MOSCOW Aug 25 A fiscal rule that prevents
Russia from raising government spending reflects "old realities"
and should be relaxed, Russian economy minister Alexei Ulyukayev
said in a newspaper article published on Monday.
Government expenditure is tied to long-term oil prices and
borrowing is limited to 1 percent of gross domestic product.
However, this system faces criticism at a time when the economy,
hit by Western sanctions over Ukraine, risks entering recession.
"Now it is evident that this mechanism has ceased to satisfy
us fully," Ulyukayev wrote in the daily Vedomosti.
"We have denied ourselves possibilities for stimulating the
economy with the help of fiscal policy at a time when we are
close to recession. When it is necessary to activate measures
aimed at softening the negative consequences from the rise of
Ulyukayev's article is the latest salvo in a battle between
fiscal conservatives, led by Finance Minister Anton Siluanov,
and officials such as Ulyukayev who advocate using looser fiscal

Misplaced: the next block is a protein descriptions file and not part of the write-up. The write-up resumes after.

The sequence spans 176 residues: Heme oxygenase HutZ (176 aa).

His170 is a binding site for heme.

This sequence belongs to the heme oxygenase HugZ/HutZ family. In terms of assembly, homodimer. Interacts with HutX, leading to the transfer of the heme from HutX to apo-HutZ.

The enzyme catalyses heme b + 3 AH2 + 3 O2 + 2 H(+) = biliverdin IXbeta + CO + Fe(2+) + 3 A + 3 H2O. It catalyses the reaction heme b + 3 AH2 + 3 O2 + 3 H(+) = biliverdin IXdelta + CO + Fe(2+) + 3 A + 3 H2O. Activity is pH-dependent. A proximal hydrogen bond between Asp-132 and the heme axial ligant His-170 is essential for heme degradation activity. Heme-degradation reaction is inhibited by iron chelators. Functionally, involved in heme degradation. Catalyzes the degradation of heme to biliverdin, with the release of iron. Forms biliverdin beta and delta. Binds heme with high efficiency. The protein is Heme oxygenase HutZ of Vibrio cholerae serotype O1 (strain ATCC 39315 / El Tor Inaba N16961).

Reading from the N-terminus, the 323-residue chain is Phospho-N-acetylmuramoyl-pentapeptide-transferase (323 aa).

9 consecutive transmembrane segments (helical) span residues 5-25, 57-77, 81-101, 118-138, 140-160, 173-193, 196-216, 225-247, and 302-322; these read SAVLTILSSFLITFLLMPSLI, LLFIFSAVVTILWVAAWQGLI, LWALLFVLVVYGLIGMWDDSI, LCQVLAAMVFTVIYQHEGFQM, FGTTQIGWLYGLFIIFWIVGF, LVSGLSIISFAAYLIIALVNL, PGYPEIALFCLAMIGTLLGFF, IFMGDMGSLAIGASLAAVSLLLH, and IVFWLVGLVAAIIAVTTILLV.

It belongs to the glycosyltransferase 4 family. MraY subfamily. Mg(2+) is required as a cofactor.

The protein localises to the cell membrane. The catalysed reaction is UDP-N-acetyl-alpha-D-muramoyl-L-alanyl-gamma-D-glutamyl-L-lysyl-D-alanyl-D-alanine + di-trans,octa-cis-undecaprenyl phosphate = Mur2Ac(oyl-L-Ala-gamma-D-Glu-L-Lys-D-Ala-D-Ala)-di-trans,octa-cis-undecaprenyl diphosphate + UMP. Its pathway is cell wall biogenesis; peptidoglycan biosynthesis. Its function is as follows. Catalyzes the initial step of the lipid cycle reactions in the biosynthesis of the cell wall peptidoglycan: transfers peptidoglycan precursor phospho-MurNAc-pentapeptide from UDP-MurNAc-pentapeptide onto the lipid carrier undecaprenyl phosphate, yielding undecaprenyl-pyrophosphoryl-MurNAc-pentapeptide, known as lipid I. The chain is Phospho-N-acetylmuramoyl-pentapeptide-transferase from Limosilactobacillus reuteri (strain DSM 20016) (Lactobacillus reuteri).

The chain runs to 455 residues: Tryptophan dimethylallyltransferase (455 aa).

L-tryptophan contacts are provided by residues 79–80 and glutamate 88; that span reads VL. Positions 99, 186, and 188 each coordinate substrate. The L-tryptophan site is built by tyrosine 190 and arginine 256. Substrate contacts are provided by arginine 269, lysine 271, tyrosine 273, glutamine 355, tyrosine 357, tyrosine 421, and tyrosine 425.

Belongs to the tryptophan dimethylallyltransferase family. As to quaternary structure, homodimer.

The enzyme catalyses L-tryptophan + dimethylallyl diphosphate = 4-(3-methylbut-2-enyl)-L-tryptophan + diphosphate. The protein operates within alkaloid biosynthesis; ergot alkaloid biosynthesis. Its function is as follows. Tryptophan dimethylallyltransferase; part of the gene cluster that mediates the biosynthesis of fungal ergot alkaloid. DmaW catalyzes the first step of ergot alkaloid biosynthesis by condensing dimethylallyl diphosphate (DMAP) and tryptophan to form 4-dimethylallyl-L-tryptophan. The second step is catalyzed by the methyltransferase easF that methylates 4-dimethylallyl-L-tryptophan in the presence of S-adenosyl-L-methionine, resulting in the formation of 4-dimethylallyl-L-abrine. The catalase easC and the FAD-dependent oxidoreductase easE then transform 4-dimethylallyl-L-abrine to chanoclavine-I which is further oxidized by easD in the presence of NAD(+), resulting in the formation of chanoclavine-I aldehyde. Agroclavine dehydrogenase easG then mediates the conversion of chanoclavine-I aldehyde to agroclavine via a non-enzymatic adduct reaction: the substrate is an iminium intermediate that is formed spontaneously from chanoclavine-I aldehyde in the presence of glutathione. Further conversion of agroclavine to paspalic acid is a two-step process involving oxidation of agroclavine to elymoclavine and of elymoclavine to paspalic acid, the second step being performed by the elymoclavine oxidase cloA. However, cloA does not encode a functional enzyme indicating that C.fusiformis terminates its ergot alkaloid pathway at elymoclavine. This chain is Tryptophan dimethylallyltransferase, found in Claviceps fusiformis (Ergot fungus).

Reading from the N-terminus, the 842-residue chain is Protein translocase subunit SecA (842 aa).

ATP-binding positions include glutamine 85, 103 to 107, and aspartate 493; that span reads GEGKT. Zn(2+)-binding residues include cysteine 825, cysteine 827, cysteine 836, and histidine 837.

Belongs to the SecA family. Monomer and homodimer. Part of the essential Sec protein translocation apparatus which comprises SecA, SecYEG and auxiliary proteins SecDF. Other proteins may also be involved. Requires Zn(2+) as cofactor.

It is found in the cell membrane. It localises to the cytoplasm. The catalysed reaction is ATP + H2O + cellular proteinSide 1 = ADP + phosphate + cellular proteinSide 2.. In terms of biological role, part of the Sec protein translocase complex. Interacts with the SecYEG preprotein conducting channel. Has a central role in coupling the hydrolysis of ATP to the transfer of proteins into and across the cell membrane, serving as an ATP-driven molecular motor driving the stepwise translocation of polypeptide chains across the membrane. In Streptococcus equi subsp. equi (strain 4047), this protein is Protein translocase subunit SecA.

policy to boost economic growth.
Official data released on Friday showed that the economy had
contracted in annual terms in both July and June. This slowdown
coincided with a surge in capital outflows and slumping
investment, linked by analysts to the Ukraine crisis and the
impact of western sanctions.
Western nations have imposed a range of sanctions on Russia
over its role in Ukraine's conflict, with Moscow retaliating by
introducing some trading curbs of its own.
Ulyukayev argued that if the deficit were raised to 2
percent of GDP, the central bank could help finance it through
more active open market operations, increasing its balance sheet
through the purchase of government bonds from banks.
Russia should also aim to raise more long-term debt finance
from Asia, he argued. If the extra spending was aimed at
reducing bottle-necks in "productive" sectors and infrastructure
it would not be inflationary, he said.
Such views are likely to be opposed by the finance ministry,
which argues that the existing caps on spending and borrowing
should be retained given limited financing and the risk of
falling oil prices that could hit budget revenues.
(Reporting by Jason Bush; Editing by Crispian Balmer)